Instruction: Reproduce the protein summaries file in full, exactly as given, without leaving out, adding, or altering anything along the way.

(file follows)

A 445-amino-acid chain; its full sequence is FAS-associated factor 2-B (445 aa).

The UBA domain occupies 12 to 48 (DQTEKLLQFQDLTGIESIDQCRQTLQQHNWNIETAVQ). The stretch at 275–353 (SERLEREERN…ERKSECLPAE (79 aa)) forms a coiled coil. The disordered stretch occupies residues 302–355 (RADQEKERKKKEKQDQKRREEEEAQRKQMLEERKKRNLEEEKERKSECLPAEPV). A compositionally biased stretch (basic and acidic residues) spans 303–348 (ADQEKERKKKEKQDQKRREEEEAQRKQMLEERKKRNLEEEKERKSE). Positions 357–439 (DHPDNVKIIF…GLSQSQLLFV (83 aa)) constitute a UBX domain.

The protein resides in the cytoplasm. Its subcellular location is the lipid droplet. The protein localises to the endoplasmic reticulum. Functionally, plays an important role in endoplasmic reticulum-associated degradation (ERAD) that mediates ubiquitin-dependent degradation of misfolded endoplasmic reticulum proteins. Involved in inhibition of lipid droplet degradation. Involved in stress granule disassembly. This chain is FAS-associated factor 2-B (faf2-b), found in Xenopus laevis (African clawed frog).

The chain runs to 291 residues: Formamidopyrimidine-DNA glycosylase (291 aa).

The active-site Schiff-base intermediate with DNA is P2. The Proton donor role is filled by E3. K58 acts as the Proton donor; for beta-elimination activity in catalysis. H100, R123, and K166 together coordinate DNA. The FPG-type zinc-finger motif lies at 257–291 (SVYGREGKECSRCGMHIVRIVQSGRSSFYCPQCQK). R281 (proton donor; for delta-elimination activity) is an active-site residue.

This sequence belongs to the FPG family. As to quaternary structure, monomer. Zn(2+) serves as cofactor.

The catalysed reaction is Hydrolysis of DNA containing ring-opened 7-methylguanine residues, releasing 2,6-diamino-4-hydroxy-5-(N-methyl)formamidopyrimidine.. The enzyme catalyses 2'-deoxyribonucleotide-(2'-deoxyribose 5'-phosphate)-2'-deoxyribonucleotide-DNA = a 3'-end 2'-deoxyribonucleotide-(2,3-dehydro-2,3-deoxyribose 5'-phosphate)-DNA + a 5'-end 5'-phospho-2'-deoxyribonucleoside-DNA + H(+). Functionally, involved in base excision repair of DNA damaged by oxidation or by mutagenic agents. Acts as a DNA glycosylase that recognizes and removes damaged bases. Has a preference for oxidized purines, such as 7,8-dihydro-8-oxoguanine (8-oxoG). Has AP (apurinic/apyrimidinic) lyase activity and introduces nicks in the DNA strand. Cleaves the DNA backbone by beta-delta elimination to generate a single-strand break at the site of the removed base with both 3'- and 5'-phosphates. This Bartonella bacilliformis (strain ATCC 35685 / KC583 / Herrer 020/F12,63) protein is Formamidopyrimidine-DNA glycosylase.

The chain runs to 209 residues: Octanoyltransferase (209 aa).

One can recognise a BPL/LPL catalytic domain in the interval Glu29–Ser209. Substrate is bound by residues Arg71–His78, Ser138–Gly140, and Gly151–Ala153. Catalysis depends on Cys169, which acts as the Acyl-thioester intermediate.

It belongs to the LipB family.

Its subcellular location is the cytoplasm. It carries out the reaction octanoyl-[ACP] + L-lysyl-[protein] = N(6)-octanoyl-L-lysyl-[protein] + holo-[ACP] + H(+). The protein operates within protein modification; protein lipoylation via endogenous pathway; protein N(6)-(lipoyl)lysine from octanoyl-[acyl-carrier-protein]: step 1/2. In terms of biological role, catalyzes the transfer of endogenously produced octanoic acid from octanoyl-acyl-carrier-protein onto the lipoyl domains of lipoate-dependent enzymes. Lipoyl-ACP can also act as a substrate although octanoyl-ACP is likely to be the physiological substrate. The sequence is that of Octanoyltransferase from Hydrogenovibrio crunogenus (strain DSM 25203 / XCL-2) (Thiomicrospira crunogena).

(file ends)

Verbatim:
A 445-amino-acid chain; its full sequence is FAS-associated factor 2-B (445 aa).

The UBA domain occupies 12 to 48 (DQTEKLLQFQDLTGIESIDQCRQTLQQHNWNIETAVQ). The stretch at 275–353 (SERLEREERN…ERKSECLPAE (79 aa)) forms a coiled coil. The disordered stretch occupies residues 302–355 (RADQEKERKKKEKQDQKRREEEEAQRKQMLEERKKRNLEEEKERKSECLPAEPV). A compositionally biased stretch (basic and acidic residues) spans 303–348 (ADQEKERKKKEKQDQKRREEEEAQRKQMLEERKKRNLEEEKERKSE). Positions 357–439 (DHPDNVKIIF…GLSQSQLLFV (83 aa)) constitute a UBX domain.

The protein resides in the cytoplasm. Its subcellular location is the lipid droplet. The protein localises to the endoplasmic reticulum. Functionally, plays an important role in endoplasmic reticulum-associated degradation (ERAD) that mediates ubiquitin-dependent degradation of misfolded endoplasmic reticulum proteins. Involved in inhibition of lipid droplet degradation. Involved in stress granule disassembly. This chain is FAS-associated factor 2-B (faf2-b), found in Xenopus laevis (African clawed frog).

The chain runs to 291 residues: Formamidopyrimidine-DNA glycosylase (291 aa).

The active-site Schiff-base intermediate with DNA is P2. The Proton donor role is filled by E3. K58 acts as the Proton donor; for beta-elimination activity in catalysis. H100, R123, and K166 together coordinate DNA. The FPG-type zinc-finger motif lies at 257–291 (SVYGREGKECSRCGMHIVRIVQSGRSSFYCPQCQK). R281 (proton donor; for delta-elimination activity) is an active-site residue.

This sequence belongs to the FPG family. As to quaternary structure, monomer. Zn(2+) serves as cofactor.

The catalysed reaction is Hydrolysis of DNA containing ring-opened 7-methylguanine residues, releasing 2,6-diamino-4-hydroxy-5-(N-methyl)formamidopyrimidine.. The enzyme catalyses 2'-deoxyribonucleotide-(2'-deoxyribose 5'-phosphate)-2'-deoxyribonucleotide-DNA = a 3'-end 2'-deoxyribonucleotide-(2,3-dehydro-2,3-deoxyribose 5'-phosphate)-DNA + a 5'-end 5'-phospho-2'-deoxyribonucleoside-DNA + H(+). Functionally, involved in base excision repair of DNA damaged by oxidation or by mutagenic agents. Acts as a DNA glycosylase that recognizes and removes damaged bases. Has a preference for oxidized purines, such as 7,8-dihydro-8-oxoguanine (8-oxoG). Has AP (apurinic/apyrimidinic) lyase activity and introduces nicks in the DNA strand. Cleaves the DNA backbone by beta-delta elimination to generate a single-strand break at the site of the removed base with both 3'- and 5'-phosphates. This Bartonella bacilliformis (strain ATCC 35685 / KC583 / Herrer 020/F12,63) protein is Formamidopyrimidine-DNA glycosylase.

The chain runs to 209 residues: Octanoyltransferase (209 aa).

One can recognise a BPL/LPL catalytic domain in the interval Glu29–Ser209. Substrate is bound by residues Arg71–His78, Ser138–Gly140, and Gly151–Ala153. Catalysis depends on Cys169, which acts as the Acyl-thioester intermediate.

It belongs to the LipB family.

Its subcellular location is the cytoplasm. It carries out the reaction octanoyl-[ACP] + L-lysyl-[protein] = N(6)-octanoyl-L-lysyl-[protein] + holo-[ACP] + H(+). The protein operates within protein modification; protein lipoylation via endogenous pathway; protein N(6)-(lipoyl)lysine from octanoyl-[acyl-carrier-protein]: step 1/2. In terms of biological role, catalyzes the transfer of endogenously produced octanoic acid from octanoyl-acyl-carrier-protein onto the lipoyl domains of lipoate-dependent enzymes. Lipoyl-ACP can also act as a substrate although octanoyl-ACP is likely to be the physiological substrate. The sequence is that of Octanoyltransferase from Hydrogenovibrio crunogenus (strain DSM 25203 / XCL-2) (Thiomicrospira crunogena).